Is an employer able to tape record a meeting with an employee to ensure that it has an accurate record of the meeting?

An employer that wishes to tape record a meeting with an employee must seek the employee's consent to the recording before the meeting begins, and must respect the employee's rights if he or she refuses to give his or her consent. A recording of an individual at work made without that employee's knowledge and consent may constitute a breach of his or her right to privacy under art.8 of the Human Rights Act 1998. Although the right to respect for privacy is a qualified right, rather than an absolute one, it is unlikely that tape recording a meeting without the employee's consent could be justified as an appropriate and necessary means of achieving a legitimate aim. Taking a written minute of the meeting would achieve the same end. If, however, the employee gives his or her free consent, the recording may go ahead.

Any recording made will constitute personal information for the purposes of the Data Protection Act 1998. The making of a recording without the individual's knowledge or consent would breach at least two of the data protection principles, namely the duty to process data fairly and lawfully, and the duty to process data in accordance with the rights of individuals. It is important to note that "process" for this purpose is widely defined and includes the gathering of data in the first place.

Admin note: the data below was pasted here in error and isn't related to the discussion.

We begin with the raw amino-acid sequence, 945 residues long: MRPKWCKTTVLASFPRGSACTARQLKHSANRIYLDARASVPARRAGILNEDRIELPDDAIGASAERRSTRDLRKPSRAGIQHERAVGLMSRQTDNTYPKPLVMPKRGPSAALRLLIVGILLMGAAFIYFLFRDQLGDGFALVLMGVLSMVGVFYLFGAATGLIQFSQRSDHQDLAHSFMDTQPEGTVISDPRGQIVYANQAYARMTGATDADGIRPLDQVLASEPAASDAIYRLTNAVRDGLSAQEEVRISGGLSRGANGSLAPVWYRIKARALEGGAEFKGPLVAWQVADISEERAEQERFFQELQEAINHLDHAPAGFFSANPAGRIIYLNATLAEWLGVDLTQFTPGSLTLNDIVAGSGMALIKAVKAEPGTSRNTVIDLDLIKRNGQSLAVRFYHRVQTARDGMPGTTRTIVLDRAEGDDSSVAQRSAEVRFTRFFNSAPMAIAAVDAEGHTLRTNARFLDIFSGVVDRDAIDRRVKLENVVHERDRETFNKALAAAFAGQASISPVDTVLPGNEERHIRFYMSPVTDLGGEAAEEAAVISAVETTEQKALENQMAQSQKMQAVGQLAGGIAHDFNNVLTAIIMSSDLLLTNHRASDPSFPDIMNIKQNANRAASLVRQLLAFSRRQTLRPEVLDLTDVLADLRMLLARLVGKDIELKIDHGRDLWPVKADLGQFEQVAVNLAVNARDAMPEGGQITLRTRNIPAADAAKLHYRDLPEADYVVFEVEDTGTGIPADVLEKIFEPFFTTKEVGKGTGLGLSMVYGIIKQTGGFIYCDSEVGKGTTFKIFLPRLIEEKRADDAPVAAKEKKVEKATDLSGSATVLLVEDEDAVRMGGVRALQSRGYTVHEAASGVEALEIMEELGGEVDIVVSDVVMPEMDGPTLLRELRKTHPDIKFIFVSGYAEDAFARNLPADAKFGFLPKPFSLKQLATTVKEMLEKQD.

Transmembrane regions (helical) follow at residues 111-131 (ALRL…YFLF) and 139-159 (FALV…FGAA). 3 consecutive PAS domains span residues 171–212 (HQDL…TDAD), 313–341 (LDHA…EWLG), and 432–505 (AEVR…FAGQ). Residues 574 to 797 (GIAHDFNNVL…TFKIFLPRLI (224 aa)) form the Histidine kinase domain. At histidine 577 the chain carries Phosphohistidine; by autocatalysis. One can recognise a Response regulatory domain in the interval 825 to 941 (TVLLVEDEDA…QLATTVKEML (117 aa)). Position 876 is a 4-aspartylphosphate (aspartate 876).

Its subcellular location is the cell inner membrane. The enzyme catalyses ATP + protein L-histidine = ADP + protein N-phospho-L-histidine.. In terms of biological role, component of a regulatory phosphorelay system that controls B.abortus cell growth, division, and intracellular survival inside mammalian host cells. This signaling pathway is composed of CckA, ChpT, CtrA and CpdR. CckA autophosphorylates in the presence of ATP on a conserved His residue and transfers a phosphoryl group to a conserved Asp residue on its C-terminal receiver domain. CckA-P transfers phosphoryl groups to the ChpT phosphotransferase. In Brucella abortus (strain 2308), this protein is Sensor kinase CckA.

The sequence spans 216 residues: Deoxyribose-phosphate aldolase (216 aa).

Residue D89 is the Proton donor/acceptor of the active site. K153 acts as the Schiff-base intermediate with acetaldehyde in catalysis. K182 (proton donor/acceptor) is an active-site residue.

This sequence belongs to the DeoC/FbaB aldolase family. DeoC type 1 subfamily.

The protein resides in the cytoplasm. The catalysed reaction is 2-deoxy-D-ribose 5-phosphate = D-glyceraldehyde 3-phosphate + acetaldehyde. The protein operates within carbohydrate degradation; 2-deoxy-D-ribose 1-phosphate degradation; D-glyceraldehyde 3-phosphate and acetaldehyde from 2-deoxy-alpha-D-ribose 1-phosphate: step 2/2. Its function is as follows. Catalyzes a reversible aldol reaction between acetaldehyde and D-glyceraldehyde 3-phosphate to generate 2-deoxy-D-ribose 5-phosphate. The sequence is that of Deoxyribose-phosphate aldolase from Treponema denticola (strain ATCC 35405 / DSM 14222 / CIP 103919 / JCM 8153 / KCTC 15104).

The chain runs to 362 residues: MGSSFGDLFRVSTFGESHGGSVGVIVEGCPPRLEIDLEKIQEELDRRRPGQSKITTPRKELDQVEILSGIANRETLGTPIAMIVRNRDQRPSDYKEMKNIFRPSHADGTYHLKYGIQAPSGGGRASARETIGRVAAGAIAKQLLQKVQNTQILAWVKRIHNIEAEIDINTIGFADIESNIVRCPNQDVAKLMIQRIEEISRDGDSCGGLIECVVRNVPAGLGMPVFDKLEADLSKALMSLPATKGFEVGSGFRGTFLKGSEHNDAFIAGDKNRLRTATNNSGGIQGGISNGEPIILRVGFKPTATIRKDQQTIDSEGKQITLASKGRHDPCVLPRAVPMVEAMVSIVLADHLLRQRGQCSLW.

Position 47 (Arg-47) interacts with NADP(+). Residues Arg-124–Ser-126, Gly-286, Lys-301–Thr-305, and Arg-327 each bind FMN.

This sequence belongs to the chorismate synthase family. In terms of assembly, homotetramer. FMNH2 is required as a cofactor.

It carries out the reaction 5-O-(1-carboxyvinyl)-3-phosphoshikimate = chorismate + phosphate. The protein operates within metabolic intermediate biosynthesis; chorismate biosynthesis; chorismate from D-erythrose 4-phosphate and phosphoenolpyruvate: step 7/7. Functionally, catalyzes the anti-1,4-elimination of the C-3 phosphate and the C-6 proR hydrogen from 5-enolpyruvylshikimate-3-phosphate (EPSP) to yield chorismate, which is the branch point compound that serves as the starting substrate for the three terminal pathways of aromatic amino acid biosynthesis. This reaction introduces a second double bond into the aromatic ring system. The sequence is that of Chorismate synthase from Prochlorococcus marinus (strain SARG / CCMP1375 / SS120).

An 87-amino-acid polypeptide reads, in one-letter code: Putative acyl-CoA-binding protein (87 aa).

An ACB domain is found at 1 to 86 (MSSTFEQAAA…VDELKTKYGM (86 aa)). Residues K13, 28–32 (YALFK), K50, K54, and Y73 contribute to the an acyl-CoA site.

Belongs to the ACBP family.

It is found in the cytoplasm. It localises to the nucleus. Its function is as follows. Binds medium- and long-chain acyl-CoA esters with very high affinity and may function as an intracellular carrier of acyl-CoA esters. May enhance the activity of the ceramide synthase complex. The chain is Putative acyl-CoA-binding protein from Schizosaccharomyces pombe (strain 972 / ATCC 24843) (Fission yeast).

The first of the two principles mentioned above stands to be interpreted in such a way as to give effect to art.8 of the Human Rights Act 1998. "Fair" processing, according to the Data Protection Act 1998, requires employee consent unless one of a narrow list of other conditions is met. Given that there will always be the alternative of making a written minute of the meeting, it is unlikely that any of the other conditions would be satisfied.

In relation to the second data protection principle mentioned above, the rights of individuals under the Act include the right to be informed whenever data is held about them, the purpose for which the data is held, and the right to request and be granted access to that data. Thus, any recording made without the employee's knowledge would create a breach of the Data Protection Act 1998.